That will better define the tracks you want, but it is neither as stable nor as easy as saving a Session. You can use “hide,” too, to be sure certain tracks are turned off. Read more about configuring your links here.

Share a stable dynamic Session.    The best way to save a train of thought in a stable fashion is via the Saved Session tools under the “My Data” pulldown menu. A Saved Session acts as a mydataFingerstable snapshot of all the details of your Browser view.  Saving a thought using this feature requires a login, but it allows you to save the state of a Browser session (semi)-permanently. Anyone viewing your session will be able to further browse around the genome without affecting the session you saved.  After you have saved a session, you will see a “Browser” link that can be copied and shared.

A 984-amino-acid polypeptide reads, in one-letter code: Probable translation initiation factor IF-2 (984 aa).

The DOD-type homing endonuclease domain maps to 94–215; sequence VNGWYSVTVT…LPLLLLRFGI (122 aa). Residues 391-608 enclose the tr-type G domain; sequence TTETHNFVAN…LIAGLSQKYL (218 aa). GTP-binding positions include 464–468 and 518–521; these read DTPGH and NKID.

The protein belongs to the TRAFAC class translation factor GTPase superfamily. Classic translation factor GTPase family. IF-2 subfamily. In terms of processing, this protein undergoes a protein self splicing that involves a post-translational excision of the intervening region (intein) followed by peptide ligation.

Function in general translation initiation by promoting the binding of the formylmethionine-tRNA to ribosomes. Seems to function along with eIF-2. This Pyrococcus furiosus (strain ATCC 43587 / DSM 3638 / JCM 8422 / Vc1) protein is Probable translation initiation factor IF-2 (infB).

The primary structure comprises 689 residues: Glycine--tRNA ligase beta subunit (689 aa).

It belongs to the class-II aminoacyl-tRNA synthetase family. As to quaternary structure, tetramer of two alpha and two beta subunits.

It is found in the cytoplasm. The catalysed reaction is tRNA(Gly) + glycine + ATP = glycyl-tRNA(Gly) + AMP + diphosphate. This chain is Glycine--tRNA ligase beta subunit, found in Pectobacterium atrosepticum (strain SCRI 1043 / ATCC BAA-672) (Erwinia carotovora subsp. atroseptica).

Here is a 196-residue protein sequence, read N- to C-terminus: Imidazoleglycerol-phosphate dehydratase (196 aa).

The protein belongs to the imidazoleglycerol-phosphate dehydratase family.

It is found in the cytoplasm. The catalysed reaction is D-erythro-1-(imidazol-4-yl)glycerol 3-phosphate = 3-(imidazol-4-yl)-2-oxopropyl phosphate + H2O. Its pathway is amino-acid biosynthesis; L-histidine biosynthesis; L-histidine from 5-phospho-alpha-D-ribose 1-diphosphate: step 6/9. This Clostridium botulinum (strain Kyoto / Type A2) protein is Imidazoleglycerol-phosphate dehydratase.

For example, to load the view above as a stable session, try this link (no login is required to view some else’s Saved Session):

Although anyone with this URL can view this session, no one can change it unless logged in as user “SessionGallery.”

In the past we endeavored to save the Session for at least 3-4 months after the last time it was viewed, and custom tracks in sessions were subject to persist for at least 48 hours after the last time they were viewed. We have now moved to not remove session data, unless deleted, and to not remove custom tracks in sessions.  We still encourage people to save their Session cart to a local file using the “Save Settings” feature (and to keep backups of all their custom tracks on a local machine).  That way, you can load your Session settings any time and onto any copy of the Browser (such as to the European mirror or a local Genome Browser-in-a-Box) and avoid any possible loss of data due to unforeseen circumstances.  We do the best we can to maintain our servers so that you do not lose your sessions, but computers are only human and they break.